Wednesday, 12 March 2014

Medal Quest : Figuring It Out On The Ice

Following up on my article last month about the ice hockey medal winners at the Gay Games this article deals with figure skating, one of the most popular events, both in terms of participation and spectators. Names of Gay Games figure skaters are more easily available than ice hockey players, so there’s hundreds from which it’ll be hard to select medallists to mention. I’ll give a brief history of figure skating at the Gay Games and include as many medallists as space permits.

When the organisers of the 1994 New York Gay Games were approached by Laura Moore with the suggestion of including figure skating they raised their collective eyebrows. “Why?”, was their response, “These are summer games”. But Laura, co-founder of the International Gay Figure Skating Union (IGFSU), persisted and was “rewarded” by being appointed competition organiser.

This was the first ever same-sex figure skating championship, and the US Figure Skating Association sanctioned the event by waiving regulations prohibiting same-sex couples to allow the participation of professional skaters, who would be banned from future competitions if they competed in a non-sanctioned contest. It also allowed professional judges to officiate.

Medallists included a handful of past and future professional champions – Ed van Campen, Matthew Hall, Stéphane Vachon and Charles Sinek. These last 2 had never met before the contest. When Stéphane’s pairs partner became ill 15 minutes before due on the ice Charles quickly stepped forward as substitute. They won a gold medal. Only afterwards did Stéphane find out that Charles was straight. Charles is the first Gay Games champion to go on to compete in the Olympic Games (Salt Lake City 2002).

Pairs champions also included Laura Moore with Linda Carney. Charlotte Avery and Sabra Williams later starred in a fictionalised film version of their gold medal win in the 1995 UK film “Thin Ice”. Jean Pierre Martin and Martin Hird were featured extensively in media at the time. A few months after winning their gold they performed at an AIDS charity gala with many top international and Olympic champions – only Martin and Hird received a standing ovation. Doug Mattis, a former US National Junior champion, came out at the New York games and gave 2 exhibition routines.

The success of the skating competition in New York ensured it’s inclusion in future Gay Games. However, there were problems with sanctioning in Amsterdam in 1998. The organising committee needed sanctioning from the International Skating Union. The day before competition was due to start skaters were informed that sanctioning hadn’t been received and that no competition could be held. To say the skaters were disappointed is an understatement. However, the skaters went ahead with a “public practice”. As it turned out this “practice” figure skating session, held as part of what even the IOC’s International Society of Olympic Historians admit is still the world’s biggest ever international sporting event, was a highlight of the Amsterdam games.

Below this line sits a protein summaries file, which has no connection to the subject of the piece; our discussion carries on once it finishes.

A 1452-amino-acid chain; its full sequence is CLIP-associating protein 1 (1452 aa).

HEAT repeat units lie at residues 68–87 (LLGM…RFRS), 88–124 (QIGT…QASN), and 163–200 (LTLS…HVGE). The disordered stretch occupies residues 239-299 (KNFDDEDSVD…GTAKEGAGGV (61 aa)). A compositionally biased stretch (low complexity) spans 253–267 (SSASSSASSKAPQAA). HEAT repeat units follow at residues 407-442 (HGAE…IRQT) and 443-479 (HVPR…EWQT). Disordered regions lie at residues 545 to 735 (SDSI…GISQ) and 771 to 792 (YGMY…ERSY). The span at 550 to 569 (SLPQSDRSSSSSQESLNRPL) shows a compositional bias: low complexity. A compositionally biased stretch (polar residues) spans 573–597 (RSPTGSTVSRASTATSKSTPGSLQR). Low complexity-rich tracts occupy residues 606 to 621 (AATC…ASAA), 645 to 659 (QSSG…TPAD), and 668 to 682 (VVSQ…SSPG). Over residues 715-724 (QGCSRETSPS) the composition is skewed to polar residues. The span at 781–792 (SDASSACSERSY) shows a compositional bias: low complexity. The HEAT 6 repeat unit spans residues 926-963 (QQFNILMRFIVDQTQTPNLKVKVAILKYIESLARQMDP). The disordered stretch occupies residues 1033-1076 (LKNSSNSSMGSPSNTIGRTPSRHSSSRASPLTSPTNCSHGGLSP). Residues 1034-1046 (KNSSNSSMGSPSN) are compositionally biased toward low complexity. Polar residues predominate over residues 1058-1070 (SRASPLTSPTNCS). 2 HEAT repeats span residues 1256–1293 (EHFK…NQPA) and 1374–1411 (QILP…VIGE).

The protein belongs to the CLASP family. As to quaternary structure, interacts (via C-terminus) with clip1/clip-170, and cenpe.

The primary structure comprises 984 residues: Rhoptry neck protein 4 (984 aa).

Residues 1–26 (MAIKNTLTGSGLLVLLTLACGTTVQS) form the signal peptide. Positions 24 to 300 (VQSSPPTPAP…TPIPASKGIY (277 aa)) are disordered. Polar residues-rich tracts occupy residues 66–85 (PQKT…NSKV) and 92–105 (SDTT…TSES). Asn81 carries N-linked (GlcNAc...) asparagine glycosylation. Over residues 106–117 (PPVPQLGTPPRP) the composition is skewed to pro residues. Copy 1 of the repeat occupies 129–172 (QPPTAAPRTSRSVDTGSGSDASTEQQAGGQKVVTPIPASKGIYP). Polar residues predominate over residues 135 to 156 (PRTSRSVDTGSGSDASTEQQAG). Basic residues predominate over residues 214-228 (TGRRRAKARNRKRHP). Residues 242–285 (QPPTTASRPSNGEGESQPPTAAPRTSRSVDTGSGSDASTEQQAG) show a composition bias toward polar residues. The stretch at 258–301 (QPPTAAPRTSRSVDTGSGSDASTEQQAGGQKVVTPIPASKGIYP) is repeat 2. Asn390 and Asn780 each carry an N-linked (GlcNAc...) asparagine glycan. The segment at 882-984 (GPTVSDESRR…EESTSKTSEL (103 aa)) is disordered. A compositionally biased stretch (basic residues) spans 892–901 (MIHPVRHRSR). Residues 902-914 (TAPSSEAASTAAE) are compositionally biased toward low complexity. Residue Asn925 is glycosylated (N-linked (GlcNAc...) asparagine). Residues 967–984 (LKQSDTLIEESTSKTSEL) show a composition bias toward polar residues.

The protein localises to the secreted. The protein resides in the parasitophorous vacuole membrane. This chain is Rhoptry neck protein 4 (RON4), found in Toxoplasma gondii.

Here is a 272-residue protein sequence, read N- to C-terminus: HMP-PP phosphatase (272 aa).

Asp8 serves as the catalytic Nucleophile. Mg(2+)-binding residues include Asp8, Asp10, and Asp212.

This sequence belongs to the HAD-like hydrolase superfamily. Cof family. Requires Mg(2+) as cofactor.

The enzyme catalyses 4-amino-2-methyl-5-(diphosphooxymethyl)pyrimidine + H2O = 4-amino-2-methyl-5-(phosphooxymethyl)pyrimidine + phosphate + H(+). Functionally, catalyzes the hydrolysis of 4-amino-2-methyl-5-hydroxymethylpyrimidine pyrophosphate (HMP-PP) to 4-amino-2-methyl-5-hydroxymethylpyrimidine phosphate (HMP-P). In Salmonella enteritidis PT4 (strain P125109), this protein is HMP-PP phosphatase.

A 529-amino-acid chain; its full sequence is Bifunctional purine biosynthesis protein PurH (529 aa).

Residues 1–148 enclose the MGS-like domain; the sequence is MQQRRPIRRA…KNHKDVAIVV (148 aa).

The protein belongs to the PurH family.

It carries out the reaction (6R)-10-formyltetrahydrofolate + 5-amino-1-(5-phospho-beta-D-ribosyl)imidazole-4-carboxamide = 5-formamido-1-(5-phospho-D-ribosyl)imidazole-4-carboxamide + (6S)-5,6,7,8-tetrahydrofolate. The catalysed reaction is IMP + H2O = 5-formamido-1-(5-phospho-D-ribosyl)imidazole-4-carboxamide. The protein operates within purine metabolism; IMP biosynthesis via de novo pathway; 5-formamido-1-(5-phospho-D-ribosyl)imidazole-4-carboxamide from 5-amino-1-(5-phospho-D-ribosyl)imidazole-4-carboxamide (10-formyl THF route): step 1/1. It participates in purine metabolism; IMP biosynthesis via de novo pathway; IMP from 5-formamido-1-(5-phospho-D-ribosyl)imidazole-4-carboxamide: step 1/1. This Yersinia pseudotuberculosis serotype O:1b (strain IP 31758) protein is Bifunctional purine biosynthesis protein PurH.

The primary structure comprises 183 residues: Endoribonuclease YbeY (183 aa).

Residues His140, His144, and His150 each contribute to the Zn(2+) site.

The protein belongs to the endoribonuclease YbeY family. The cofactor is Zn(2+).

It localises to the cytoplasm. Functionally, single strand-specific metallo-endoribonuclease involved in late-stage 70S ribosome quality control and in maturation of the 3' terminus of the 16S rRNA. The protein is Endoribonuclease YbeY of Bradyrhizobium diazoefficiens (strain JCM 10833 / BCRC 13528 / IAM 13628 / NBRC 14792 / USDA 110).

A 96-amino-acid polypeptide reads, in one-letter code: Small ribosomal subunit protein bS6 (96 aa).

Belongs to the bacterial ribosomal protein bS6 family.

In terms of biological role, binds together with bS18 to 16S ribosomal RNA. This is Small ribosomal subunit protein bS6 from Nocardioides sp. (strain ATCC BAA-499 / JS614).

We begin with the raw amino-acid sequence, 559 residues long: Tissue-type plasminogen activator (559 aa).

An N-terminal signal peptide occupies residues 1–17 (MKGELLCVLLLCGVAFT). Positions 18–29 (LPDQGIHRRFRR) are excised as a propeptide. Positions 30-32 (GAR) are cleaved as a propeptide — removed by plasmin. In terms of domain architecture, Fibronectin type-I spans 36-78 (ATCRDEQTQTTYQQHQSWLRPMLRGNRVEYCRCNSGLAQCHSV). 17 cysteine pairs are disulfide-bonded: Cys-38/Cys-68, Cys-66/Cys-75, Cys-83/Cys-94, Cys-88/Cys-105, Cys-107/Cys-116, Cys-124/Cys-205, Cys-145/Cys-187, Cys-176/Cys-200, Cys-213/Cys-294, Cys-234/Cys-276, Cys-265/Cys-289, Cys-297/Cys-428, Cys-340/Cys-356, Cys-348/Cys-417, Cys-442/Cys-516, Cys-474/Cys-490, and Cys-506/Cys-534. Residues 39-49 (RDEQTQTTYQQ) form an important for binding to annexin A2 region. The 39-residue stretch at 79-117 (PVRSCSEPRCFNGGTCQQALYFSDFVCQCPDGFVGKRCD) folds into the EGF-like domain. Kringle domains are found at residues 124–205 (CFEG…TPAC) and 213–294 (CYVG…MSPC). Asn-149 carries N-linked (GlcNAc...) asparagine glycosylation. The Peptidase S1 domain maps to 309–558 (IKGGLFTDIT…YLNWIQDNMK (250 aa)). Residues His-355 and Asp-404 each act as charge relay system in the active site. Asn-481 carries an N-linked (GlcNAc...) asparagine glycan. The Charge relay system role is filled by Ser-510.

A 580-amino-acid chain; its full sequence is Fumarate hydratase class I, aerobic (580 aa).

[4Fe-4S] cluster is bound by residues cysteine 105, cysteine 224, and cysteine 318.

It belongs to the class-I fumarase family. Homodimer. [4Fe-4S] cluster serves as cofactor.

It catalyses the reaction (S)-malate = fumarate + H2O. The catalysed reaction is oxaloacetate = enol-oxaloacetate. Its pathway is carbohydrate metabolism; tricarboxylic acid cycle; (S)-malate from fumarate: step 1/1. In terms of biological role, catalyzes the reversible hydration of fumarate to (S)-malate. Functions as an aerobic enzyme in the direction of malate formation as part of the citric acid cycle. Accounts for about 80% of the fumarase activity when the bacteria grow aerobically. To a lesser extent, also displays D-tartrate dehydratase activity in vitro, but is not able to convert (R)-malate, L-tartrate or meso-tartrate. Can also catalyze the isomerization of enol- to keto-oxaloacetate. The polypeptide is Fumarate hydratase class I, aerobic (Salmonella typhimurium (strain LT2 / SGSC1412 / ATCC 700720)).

National skating champions who missed out on medals include Thomas Hopman, Angelo D’Agostino (1998 Calgary Olympic reserve), Frank D’Agostino, Ed van Campen and Ryan Hunka. And it’s a great loss to the medal table not to have been able to include a drag queen skating with a frying pan!

Following the disappointment of 1998 steps were taken to ensure sanctioning was received for the future. Disappointed 1998 skater, Bradley Erickson, was instrumental in obtaining membership of the Ice Skating Institute for the IGFSU. He was rewarded with 2 golds and 1 silver in the Sydney 2002 Gay Games.

How many gay men watching Joel Mangs during his 2 gold-medal-winning routines in Sydney thought “He looks like someone I’ve seen in gay porn”? And they’d be right! Joel Mangs is also Brad Patton, one of gay porn’s top stars. Joel went on to appear in the Dutch version of “Dancing on Ice” as the professional partner to a celebrity.

The skating competition expanded massively for the 2006 Chicago Gay Games with almost double the number of medals available. For the first time there was a rival for the attentions of skaters in the form of the 1st World Outgames in Montréal held a few weeks later. The Outgames also had figure skating on its schedule and a lot of skaters competed in both, several winning medals at each (including Joel Mangs). Professional figure skating champions were called upon by both events as Ambassadors – Olympian Brian Orser for the Outgames, and US champion Rudi Galindo for the Gay Games.

Another Olympic connection in Chicago came with gold medallist Franklyn Singley. He had made history as half of the first African-American figure skating pairs team. In 2002 he was assistant choreographer at the Salt Lake City Olympic ceremonies (at the opening he played a coyote, in the closing he skated with Gloria Estefan). Franklyn continues to support the Gay Games and skated at a special gala in Cleveland a month ago to promote this year’s Gay Games in that city.

When the Gay Games returned to Europe in 2010 to Cologne medallists came from a wider international base. Perhaps the most significant medal winner is one prominent at the moment in the fight for lgbt rights in Russia – Konstantin Yablotskiy. He is co-president of the Russia LGBT Sports Federation. As well as campaigning against the anti-gay laws introduced by President Putin, the Federation arranged the Open Games, an lgbt mini-Gay Games held between the Sochi Olympics and Paralympics. Even though most of the events has to be rearranged at the last minute the games went ahead defiantly and proudly in the face of possible arrests.

And that seems an appropriate place to finish. I’d love to have written more today – but that would leave less for future articles!

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